Professor John Plunkett

Research interests

My main research interests are print and visual media between 1800-1910. I'm especially interested in popular fiction, optical devices and shows, new technologies, the periodical press, and journalism and book history. My first book, Queen Victoria - First Media Monarch was published by Oxford University Press in 2003. It examined the influence of the development of popular media upon the character of the British monarchy. I continued my work on print media through two co-edited collections with Professor Andrew King. The first of these is a three-volume reference set, Popular Print Media 1820-1900, was published by Routledge in 2004. The second, Victoria Print Media: A Reader was published by Oxford University Press in 2005. In collaboration with a number of Victorianist colleagues at Exeter, I was lead editor on the multi-authored Palgrave Sourcebook to Victorian Literature (Palgrave, 2011).

My current work is on nineteenth-century moving projected and 3D images, and examines panoramas, dioramas, peepshows, stereoscopy and the magic lantern, as well as a host of other optical devices and shows. I have published a number of articles and chapters in this area. In 2007, I published Multimedia Histories: From the Magic Lantern to the Internet (2007), a co-edited collection of essays with James Lyons, on the history of new media and the way nineteenth-century visual technologies related to contemporary media. In 2008, my colleague, Joe Kember, and myself were awarded £204,000 from the AHRC for a research project, Moving and Projected-Image Exhibition in the South-West 1820-1914. This project mapped the exhibition of visual shows in a number of selected south-west locations between 1820 and 1914. One output from the project is the volume, Popular Exhibitions, Science and Showmanship 1820-1910 (Pickering and Chatto, 2012), which was co-edited with Joe Kember and Jill Sullivan. We also have a multi-authored book forthcoming, Picture Going: Visual Shows 1820-1914.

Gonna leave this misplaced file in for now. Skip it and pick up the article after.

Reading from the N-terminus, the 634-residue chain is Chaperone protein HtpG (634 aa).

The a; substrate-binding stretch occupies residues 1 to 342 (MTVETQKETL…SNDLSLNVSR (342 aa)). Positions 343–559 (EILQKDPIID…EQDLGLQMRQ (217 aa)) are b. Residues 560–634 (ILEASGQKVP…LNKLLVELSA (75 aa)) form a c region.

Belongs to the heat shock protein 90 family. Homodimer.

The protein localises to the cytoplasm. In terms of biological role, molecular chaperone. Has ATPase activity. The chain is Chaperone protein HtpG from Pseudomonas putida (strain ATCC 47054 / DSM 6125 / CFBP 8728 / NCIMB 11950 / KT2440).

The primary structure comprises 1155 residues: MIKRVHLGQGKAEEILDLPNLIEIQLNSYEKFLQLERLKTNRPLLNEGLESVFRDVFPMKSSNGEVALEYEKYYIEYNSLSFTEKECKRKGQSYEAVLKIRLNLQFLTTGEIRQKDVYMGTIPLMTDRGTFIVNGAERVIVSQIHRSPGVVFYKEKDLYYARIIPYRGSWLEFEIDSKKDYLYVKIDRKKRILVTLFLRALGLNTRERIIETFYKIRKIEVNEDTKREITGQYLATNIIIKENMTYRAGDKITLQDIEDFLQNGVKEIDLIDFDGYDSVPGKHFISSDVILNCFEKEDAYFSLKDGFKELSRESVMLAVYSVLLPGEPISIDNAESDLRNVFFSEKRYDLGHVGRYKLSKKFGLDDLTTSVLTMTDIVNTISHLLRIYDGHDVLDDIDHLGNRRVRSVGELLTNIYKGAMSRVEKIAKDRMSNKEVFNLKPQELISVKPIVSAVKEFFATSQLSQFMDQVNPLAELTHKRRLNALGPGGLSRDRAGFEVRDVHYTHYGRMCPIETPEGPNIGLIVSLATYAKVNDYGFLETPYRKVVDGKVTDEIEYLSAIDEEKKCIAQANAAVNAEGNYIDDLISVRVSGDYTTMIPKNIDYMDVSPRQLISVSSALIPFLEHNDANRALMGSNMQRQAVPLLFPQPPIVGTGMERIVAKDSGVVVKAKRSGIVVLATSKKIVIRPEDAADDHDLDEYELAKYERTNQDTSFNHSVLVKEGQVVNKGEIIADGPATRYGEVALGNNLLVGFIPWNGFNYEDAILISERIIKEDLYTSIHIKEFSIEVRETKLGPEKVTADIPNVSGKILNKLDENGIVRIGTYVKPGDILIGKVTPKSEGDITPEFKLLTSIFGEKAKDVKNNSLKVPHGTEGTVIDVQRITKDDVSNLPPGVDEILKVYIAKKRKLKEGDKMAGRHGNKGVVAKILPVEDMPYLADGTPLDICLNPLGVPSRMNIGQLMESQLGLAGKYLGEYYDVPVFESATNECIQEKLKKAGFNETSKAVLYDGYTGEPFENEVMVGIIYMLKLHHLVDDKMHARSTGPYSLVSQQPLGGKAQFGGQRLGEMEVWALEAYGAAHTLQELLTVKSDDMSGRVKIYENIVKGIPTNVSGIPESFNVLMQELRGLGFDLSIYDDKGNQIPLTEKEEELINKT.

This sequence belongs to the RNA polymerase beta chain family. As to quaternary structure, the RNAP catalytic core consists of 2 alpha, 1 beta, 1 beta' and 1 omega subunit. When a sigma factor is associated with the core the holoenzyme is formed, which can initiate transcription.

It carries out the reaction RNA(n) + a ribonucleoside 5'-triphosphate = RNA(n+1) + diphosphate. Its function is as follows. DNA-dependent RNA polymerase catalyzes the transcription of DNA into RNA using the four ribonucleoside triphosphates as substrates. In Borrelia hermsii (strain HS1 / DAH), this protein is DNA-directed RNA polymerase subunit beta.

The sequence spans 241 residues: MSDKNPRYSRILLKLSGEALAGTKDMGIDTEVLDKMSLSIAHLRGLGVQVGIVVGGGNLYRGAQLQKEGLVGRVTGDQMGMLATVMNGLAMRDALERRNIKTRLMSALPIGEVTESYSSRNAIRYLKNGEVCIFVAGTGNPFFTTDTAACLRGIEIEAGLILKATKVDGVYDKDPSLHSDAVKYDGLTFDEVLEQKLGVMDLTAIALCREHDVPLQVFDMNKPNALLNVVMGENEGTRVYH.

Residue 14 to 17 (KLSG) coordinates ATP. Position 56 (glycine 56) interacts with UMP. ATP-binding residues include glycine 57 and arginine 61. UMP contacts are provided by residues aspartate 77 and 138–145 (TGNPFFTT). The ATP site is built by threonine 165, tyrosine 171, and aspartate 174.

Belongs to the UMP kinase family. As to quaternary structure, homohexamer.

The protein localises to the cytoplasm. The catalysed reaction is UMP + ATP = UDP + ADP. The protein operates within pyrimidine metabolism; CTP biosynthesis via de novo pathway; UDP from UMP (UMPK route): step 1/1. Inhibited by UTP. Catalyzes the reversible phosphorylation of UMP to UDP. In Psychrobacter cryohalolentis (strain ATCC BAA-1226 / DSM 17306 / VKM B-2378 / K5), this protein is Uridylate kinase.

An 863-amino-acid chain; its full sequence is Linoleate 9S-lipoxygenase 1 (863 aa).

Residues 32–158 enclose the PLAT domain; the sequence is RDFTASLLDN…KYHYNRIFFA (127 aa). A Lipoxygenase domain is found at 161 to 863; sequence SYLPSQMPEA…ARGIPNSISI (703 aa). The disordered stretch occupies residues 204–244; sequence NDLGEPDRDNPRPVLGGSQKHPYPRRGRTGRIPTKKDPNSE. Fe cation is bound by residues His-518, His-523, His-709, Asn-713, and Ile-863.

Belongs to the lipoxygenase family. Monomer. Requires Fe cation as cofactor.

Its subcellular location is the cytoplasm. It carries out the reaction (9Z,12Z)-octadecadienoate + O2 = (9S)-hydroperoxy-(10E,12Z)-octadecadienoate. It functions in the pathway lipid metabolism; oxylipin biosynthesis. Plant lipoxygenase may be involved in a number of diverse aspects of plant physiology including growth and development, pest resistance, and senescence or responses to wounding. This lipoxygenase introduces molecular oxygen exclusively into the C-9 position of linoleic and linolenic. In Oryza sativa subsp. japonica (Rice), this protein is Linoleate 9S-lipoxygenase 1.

I was also scholarly editor for a digital resource published by Adam Matthews in 2012, based on the archives of the Bill Douglas Museum, entitled 'Moving Pictures, Optical Entertainments and the Advent of the Cinema'. It consists of 35,000 images drawn from items in the Bill Douglas Collection. Click here for details,

In 2012, I was awarded a Leverhulme Fellowship for further work on optical devices and recreations, and am working on a second book made up of case studies of individual media.

I'm interested in supervising research students in any of the above areas.